Don’t cry for me Argentina. I have been to Bueno Aires and back and will shout from the rooftops how fabulous it is to anyone who might hear me! Argentina’s cosmopolitan capital city, second only in size to Sao Paulo, has been called the Paris of South America. I like to think of it as a mini New York City, perhaps only because I prefer NYC over Paris, but that’s just me. Either way you slice it, Buenos Aires is all at once gritty, grand, fashionable, famed, political, poor AND posh.
I my friend Erica was living there in 2002, so I paid her a visit. Being able to see the city with a local optimized my experience and if you have friends in foreign places I recommend you make plans to do the same. By the way, Erica’s husband authored a
book about his experience with the tango in Buenos Aires, which I also highly recommend – “Long After Midnight at the Nino Bien, A Yanqui’s Missteps in Argentina” by Brian Winter. You’ll love it too!
A WORD ON WARDROBE. Much like Paris, you’ll want to bring along your most stylish duds. No sense in looking like you shop at Wal-Mart. You’ll stand out, and I don’t mean in a good way. Porteños are hipster cool and you’d do well to imitate them or look like the gringo you are.
- See a performance at Teatro Colón. The theatre is magnificent. Buenos Aires has the highest concentration of theatres in the world, so best to visit one of them!!
- Go out and dance the tango AND find somewhere to watch it from those who do it best.
- Guido’s Bar on Republica de la India is a fun place for an afternoon cappuccino.
- Check out San Telmo, the oldest neighborhood in BA. It has a distinctive bohemian vibe and you’ll find old colonial buildings, cafes, tango parlors and antique shops walking along the cobblestone streets, often filled with artists, dancers and vendors.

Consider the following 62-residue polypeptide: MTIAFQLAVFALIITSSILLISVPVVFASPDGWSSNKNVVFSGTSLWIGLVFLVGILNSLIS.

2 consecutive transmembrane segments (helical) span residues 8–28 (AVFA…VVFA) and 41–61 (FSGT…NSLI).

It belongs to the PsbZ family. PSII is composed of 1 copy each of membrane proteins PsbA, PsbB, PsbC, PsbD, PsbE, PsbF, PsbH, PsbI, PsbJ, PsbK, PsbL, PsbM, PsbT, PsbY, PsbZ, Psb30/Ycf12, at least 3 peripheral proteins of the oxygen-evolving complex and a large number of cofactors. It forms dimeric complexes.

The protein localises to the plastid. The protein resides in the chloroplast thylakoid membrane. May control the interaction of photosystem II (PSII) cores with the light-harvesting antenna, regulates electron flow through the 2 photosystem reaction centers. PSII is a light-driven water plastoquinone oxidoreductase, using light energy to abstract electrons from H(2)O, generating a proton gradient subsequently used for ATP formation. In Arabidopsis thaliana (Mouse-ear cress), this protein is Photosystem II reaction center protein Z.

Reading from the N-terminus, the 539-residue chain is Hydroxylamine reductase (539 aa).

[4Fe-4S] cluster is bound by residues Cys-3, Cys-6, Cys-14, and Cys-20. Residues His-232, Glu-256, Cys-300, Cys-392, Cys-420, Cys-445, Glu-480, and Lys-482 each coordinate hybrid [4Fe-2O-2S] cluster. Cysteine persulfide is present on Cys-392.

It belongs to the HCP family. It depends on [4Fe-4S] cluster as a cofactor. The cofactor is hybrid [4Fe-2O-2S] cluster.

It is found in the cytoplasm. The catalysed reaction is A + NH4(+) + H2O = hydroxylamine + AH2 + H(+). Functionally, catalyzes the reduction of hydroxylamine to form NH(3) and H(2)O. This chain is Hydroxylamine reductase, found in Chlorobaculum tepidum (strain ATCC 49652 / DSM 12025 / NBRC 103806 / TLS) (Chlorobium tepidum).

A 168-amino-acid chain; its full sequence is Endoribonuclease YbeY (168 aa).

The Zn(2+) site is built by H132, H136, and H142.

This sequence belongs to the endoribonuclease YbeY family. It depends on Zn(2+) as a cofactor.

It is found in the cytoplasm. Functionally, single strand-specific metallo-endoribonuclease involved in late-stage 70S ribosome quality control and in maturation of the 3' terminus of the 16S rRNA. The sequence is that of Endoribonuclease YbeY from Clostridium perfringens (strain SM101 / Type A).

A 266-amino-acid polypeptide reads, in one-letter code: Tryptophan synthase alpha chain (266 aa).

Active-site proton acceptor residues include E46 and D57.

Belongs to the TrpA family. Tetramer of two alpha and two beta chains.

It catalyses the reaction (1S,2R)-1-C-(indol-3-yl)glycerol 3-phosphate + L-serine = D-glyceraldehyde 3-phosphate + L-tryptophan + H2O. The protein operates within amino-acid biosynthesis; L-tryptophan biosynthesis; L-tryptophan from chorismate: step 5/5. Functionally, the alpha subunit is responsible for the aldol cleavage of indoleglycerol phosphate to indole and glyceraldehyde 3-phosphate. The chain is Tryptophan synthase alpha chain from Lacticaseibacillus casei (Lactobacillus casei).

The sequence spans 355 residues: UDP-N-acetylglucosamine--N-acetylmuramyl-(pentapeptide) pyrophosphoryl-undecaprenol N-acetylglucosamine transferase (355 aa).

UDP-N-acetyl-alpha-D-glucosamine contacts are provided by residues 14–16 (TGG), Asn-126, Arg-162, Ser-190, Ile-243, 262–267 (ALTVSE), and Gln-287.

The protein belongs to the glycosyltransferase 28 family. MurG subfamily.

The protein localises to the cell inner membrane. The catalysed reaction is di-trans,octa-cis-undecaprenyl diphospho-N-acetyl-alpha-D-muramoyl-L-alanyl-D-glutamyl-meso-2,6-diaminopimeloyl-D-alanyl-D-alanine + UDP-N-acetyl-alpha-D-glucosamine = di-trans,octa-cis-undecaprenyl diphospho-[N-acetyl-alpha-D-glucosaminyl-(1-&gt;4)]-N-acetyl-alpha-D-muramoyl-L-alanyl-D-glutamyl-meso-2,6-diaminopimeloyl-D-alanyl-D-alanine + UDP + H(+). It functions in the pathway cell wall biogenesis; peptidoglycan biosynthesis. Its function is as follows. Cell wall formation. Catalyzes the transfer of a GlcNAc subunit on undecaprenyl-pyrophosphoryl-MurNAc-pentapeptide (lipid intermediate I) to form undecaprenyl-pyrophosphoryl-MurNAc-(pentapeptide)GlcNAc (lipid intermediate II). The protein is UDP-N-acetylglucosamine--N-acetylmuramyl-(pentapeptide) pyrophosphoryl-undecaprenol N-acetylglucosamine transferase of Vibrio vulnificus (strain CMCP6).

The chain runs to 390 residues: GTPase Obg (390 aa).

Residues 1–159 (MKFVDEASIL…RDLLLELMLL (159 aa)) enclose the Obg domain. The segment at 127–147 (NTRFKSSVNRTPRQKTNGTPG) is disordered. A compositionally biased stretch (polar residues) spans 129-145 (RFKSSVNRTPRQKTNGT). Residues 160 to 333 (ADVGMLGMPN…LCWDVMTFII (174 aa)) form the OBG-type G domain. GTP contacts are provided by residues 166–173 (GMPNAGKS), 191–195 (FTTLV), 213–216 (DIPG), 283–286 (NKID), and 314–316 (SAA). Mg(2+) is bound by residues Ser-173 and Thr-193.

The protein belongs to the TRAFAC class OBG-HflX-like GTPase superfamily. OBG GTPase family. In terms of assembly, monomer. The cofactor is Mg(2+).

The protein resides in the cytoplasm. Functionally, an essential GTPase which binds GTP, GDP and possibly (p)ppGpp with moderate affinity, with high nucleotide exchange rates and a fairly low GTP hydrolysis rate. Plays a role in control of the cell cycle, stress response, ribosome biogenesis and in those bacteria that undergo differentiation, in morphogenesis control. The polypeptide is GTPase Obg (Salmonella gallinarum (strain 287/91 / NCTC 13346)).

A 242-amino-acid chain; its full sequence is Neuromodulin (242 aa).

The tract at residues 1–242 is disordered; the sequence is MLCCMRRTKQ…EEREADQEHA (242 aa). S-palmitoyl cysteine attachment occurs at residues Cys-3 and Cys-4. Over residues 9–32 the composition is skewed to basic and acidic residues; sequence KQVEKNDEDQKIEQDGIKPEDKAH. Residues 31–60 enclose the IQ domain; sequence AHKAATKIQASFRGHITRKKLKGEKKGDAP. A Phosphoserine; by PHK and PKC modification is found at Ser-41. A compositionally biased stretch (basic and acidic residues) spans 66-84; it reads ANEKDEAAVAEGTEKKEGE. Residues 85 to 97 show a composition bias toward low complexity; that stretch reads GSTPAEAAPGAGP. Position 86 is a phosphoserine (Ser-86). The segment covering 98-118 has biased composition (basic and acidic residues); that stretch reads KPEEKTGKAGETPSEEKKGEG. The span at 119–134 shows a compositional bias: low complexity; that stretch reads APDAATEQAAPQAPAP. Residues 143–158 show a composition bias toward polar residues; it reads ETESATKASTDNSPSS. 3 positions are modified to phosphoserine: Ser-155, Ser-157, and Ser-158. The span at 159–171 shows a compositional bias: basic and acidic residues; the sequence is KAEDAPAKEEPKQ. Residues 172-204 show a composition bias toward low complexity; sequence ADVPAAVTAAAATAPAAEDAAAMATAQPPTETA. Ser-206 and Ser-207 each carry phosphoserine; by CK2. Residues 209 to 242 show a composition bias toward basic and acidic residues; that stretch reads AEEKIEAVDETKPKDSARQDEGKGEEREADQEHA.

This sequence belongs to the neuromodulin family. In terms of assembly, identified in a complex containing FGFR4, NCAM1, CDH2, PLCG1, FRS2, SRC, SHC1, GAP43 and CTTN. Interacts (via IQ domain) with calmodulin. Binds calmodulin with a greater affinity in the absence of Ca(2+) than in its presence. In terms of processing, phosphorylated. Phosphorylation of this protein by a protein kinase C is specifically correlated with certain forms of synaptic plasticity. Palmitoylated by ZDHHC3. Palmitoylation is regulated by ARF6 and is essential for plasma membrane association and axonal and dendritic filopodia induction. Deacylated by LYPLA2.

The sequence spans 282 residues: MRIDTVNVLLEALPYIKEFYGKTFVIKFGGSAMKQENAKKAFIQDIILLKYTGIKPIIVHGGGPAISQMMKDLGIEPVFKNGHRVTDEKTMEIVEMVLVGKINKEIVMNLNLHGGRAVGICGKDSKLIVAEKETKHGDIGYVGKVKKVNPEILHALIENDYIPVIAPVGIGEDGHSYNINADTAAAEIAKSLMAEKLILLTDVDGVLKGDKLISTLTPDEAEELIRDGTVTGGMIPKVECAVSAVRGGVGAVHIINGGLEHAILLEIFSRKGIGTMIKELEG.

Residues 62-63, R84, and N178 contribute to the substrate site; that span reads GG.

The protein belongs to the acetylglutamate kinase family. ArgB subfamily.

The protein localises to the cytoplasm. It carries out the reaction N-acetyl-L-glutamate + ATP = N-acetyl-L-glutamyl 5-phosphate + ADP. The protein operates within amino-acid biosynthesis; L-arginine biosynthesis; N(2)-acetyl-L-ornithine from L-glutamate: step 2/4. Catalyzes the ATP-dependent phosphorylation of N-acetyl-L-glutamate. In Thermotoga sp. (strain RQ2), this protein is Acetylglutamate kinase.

- Visit the neighborhood of Recoleta. It’s a cultural hub and the National Fine Arts Museum or Museo Nacional de Bellas Artes and National Library of Argentina are there. You’ll also want to see the famous Recoleta Cemetery an outstanding display of 19th and 20th century funerary art and architecture. Many prominent figures in the county’s history are buried here, but perhaps the most popular tomb (sing it with me now) is that of Eva Perón.
- Vegetarians need not apply – you’ll want to try a traditional asado (barbeque) usually consisting of beef, alongside various other meats, cooked on a grill or open fire. Beef is pretty much the national dish in Argentina and it’s really good. Try it with French fried potatoes topped with chopped garlic and parsley. Yum.
- Go shopping for funky clothes, baubles, bags and accessories at Feria Plaza Serrano, a small but lively market on fashionable Plaza Serrano in Palermo Viejo. If you are a lady or just enjoy shopping for ladies’ lingerie, be sure to check out Juana De Arco‘s creations while in the barrio.
- Go to Chabeli for killer leather goods and jewels.
Head south out of the bustling city to see Argentina’s wilder side. Not to be confused with the popular adventure wear company, Argentina’s Patagonia is the southern region of the country, which includes to the west its neighbor Chile’s southernmost region as well. Explore gaucho culture, take in the dramatic landscape and get to the coast to enjoy some of the finest whale watching anywhere. My friend and I visited the town of Puerto Madryn in Chubut in June of 2002. I can’t say I remember well every meal we had, but we ate and drank while enjoying sea views at Restaurante Caccaros, Cantina El Nautico, Taska Beltza. I did a quick internet search and they all still around and getting good reviews. Bueno!
There is a small town, a boat ride away from Argentina’s bustling capital, in a country called Uruguay. It’s not a place you hear a lot about. But, if you have the time to visit Colonia, the oldest city in southwestern Uruguay, please do. You can take one of three ferry boats from Buenos Aires, the Buquebus, Seacat Colonia or Colonia Express.
Colonia is renowned for its historic quarter, a UNESCO World Heritage Site. The Barrio Histórico, as it is called, is popular among tourists for its charming cobblestone streets built by the Portuguese in the 17th century, lined with textile artisan shops, restaurants and old cars reminiscent of Castro’s Cuba. You’ll want to spend some time wandering the tree-lined Plaza Mayor and perhaps see the City Gate and wooden drawbridge, Lighthouse, the old convents and the 18th century old Portuguese Museum which exhibits Portuguese furnishings, jewelry, uniforms and old maps of their naval expeditions.